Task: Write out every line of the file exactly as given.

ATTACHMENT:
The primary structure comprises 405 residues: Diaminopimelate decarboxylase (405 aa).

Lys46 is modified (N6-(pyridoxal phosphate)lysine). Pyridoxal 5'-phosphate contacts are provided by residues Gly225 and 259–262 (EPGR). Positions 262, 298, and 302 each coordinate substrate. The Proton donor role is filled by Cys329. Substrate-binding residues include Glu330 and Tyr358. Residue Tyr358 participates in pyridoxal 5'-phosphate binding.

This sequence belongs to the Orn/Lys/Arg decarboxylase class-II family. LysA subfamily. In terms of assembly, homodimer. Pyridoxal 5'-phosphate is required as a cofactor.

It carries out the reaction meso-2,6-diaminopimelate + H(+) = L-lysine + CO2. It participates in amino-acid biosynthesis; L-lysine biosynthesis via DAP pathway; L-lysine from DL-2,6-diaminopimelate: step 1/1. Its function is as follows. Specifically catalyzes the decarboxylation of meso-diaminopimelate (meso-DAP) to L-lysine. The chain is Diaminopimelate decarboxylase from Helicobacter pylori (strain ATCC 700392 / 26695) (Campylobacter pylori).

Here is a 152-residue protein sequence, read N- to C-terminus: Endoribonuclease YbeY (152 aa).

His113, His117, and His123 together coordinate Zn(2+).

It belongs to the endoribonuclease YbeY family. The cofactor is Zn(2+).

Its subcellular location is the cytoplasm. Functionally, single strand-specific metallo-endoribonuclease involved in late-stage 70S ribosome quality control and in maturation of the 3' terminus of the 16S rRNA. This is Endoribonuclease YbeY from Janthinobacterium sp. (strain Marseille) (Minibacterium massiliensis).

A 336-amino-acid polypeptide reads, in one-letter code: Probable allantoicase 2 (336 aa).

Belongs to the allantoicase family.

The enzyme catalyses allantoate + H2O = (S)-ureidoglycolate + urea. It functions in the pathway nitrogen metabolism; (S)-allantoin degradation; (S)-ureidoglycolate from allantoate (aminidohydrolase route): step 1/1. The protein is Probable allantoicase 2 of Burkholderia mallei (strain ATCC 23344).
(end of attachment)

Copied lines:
The primary structure comprises 405 residues: Diaminopimelate decarboxylase (405 aa).

Lys46 is modified (N6-(pyridoxal phosphate)lysine). Pyridoxal 5'-phosphate contacts are provided by residues Gly225 and 259–262 (EPGR). Positions 262, 298, and 302 each coordinate substrate. The Proton donor role is filled by Cys329. Substrate-binding residues include Glu330 and Tyr358. Residue Tyr358 participates in pyridoxal 5'-phosphate binding.

This sequence belongs to the Orn/Lys/Arg decarboxylase class-II family. LysA subfamily. In terms of assembly, homodimer. Pyridoxal 5'-phosphate is required as a cofactor.

It carries out the reaction meso-2,6-diaminopimelate + H(+) = L-lysine + CO2. It participates in amino-acid biosynthesis; L-lysine biosynthesis via DAP pathway; L-lysine from DL-2,6-diaminopimelate: step 1/1. Its function is as follows. Specifically catalyzes the decarboxylation of meso-diaminopimelate (meso-DAP) to L-lysine. The chain is Diaminopimelate decarboxylase from Helicobacter pylori (strain ATCC 700392 / 26695) (Campylobacter pylori).

Here is a 152-residue protein sequence, read N- to C-terminus: Endoribonuclease YbeY (152 aa).

His113, His117, and His123 together coordinate Zn(2+).

It belongs to the endoribonuclease YbeY family. The cofactor is Zn(2+).

Its subcellular location is the cytoplasm. Functionally, single strand-specific metallo-endoribonuclease involved in late-stage 70S ribosome quality control and in maturation of the 3' terminus of the 16S rRNA. This is Endoribonuclease YbeY from Janthinobacterium sp. (strain Marseille) (Minibacterium massiliensis).

A 336-amino-acid polypeptide reads, in one-letter code: Probable allantoicase 2 (336 aa).

Belongs to the allantoicase family.

The enzyme catalyses allantoate + H2O = (S)-ureidoglycolate + urea. It functions in the pathway nitrogen metabolism; (S)-allantoin degradation; (S)-ureidoglycolate from allantoate (aminidohydrolase route): step 1/1. The protein is Probable allantoicase 2 of Burkholderia mallei (strain ATCC 23344).